Sunday, March 07, 2010

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Friday, March 05, 2010

CPRR & UPRR went broke and consumed millions of taxpayer dollars vs. debt repaid plus government windfall

Hillsdale College Professor Burt Folsom writes that " ... James J. Hill privately financed his Great Northern Railroad–the only transcontinental railroad never to go bankrupt. By contrast, the Union Pacific and Central Pacific Railroads–with massive federal aid–both went broke during the 1890s and both consumed millions of taxpayer dollars in financing."

By contrast, our understanding is that the Central and Union Pacific Railroads did not receive government subsidies because the government railroad bonds had to be and were repaid in full with interest, that according to the U.S. Supreme Court the government and the railroads shared equally in the increased value of the land grants, and that the U.S. government got a billion dollar discount on mail and other transportation costs. So although the CPRR spoke of a "subsidy" in their bond prospectus, the net economic result was that the bonds were a repaid loan (not that the railroad didn't attempt unsuccessfully to avoid repaying), the worthless western lands to the extent they were made valuable by the completion of the railroad (much was so arid that it remained worthless), more of the value went to the government and eventual landowners than to the railroad, and the U.S. government received a financial windfall due to the prolonged subsidy that the railroads provided to the U.S. government for its transportation costs as part of the deal to fund the construction.
See,
No government subsides for CPRR or UPRR;
Role of government in railroad financing.

"Railroad Reorganization: Union Pacific." By Stuart Daggett, Ph.D., Harvard Economic Studies, 1908, states on page 256 that: " ... the government debt was paid off in cash ... both principal and interest were paid in full." Regarding the CPRR and Western Pacific RR, Tutorow, p. 1004 reports that final payment to the government was organized by a commission appointed by an 1898 act of congress, determined to be $58,812,715.48 on Feb. 1, 1899, and that the complex transaction was completed on February 1, 1909 when the last of the government debt was duly paid.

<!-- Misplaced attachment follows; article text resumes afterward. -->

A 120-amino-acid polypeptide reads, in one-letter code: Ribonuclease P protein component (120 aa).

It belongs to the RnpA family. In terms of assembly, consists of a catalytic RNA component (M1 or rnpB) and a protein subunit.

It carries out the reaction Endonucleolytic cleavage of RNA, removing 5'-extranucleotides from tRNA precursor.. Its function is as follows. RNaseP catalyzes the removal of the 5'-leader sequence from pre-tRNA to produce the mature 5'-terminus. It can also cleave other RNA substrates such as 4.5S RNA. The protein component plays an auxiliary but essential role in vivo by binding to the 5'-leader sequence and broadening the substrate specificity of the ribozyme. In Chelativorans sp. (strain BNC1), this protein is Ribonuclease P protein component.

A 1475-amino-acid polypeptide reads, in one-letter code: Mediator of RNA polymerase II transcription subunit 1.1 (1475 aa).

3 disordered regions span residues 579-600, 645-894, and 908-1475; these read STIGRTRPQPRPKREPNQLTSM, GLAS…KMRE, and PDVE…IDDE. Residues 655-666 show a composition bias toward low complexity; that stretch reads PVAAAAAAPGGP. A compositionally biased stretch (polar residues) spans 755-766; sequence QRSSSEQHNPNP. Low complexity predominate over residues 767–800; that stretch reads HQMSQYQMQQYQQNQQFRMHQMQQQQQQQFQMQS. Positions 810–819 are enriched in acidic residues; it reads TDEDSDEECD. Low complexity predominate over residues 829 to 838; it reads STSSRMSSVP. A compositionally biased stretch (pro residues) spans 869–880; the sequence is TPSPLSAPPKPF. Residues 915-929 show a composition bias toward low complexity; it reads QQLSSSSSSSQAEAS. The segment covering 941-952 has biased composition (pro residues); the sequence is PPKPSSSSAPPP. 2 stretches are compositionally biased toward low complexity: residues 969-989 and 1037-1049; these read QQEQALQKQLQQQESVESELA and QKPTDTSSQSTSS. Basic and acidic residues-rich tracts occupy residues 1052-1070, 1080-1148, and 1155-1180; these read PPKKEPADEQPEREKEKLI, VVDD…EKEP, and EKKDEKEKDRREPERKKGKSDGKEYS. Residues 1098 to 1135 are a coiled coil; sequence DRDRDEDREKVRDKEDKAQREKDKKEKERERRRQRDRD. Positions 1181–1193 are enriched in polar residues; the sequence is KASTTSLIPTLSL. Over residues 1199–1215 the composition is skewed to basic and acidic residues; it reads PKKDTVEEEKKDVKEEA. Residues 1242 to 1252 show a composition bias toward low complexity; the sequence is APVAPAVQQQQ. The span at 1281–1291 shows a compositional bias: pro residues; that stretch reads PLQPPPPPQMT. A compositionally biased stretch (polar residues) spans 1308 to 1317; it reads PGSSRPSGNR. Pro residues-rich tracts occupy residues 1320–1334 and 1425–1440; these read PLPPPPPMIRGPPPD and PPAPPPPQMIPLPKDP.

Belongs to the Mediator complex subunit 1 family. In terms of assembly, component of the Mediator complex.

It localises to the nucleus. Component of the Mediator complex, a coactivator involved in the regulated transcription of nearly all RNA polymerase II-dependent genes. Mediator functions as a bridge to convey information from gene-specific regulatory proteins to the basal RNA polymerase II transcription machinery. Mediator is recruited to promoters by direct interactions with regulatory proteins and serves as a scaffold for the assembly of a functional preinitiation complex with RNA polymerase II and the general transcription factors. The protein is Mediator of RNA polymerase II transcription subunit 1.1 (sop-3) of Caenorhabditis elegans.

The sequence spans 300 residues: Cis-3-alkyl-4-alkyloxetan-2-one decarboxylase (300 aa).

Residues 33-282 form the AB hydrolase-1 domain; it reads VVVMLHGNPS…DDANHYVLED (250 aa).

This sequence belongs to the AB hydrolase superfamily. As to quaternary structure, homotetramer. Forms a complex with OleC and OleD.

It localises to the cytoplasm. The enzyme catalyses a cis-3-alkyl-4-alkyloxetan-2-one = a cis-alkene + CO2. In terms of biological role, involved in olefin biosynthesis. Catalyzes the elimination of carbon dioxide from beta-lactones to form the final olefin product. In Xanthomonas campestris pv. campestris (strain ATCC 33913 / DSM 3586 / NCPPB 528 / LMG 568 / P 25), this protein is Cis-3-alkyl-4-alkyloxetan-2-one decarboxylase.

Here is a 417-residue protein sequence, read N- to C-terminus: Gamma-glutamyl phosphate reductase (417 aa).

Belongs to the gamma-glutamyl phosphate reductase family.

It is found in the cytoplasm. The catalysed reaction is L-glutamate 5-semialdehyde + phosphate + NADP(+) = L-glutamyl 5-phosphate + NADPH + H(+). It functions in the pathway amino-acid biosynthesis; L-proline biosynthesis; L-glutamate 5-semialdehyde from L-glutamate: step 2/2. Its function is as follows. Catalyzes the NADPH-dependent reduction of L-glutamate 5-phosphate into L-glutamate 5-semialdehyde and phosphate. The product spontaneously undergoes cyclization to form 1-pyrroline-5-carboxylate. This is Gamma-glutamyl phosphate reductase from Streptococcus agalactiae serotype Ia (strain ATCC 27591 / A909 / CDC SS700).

See,
Cost;
Dollars per mile of track;
Railroad Reorganization, 1908.

So which is correct? Did both the CPRR & UPRR go broke and consume millions of taxpayer dollars or was the debt repaid in full plus the U.S. government received a financial windfall due to the prolonged subsidy that the railroads provided to the government for its transportation costs through the mid 20th century?

Monday, March 01, 2010

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Saturday, February 27, 2010

The Crescent Limited"

From: "C Perry" cperry39402@yahoo.com

My elderly neighbor bought a large print of a railroad station with what looks like 1930's cars near it & I told him that I would "look it up." It was titled The Crescent Limited and signed (what I think was) Davard Taunton – do you know where this is located? ...

—C. Perry

Thursday, February 25, 2010

Southern Pacific Railway, Orange County CA lines

From: "Von Bitner, Theodore" Theodore.VonBitner@ocpw.ocgov.com

I am very interested in the history of the Southern Pacific Railroad through what is now Huntington Beach, Orange County, California. In particular ... about the Smeltzer Branch along the Pacific Ocean coastline. I am very curious about the physical structure of the railroad between Newport Beach and Huntington Beach with respect to any bridges that my have been built along that stretch of the railway. This particular stretch of the coastline appears to have been a sand spit and I interested to find out how the railroad was essentially built on the beach. ...

Ted von Bitner
Chief of Monitoring Programs
County of Orange - OC Watersheds Program

Wednesday, February 24, 2010

New website SepiaTown - Over 150 mapped historical San Francisco images for you to explore!

From: "Sepia Town" sepiatown@gmail.com

We're writing to tell you about a new historical image website we've built that we think you and the followers of Central Pacific Railroad Photographic History Museum will be interested in (love your site, by the way)...

Homepage ...  

A sample San Francisco image on the site ...

SepiaTown is a website (mobile version coming soon) that lets people experience the past through a large and growing collection of user-submitted, mapped historical images.

We already have over 150 mapped San Francisco images in the collection for you to explore, plus images from a host of cities around the world.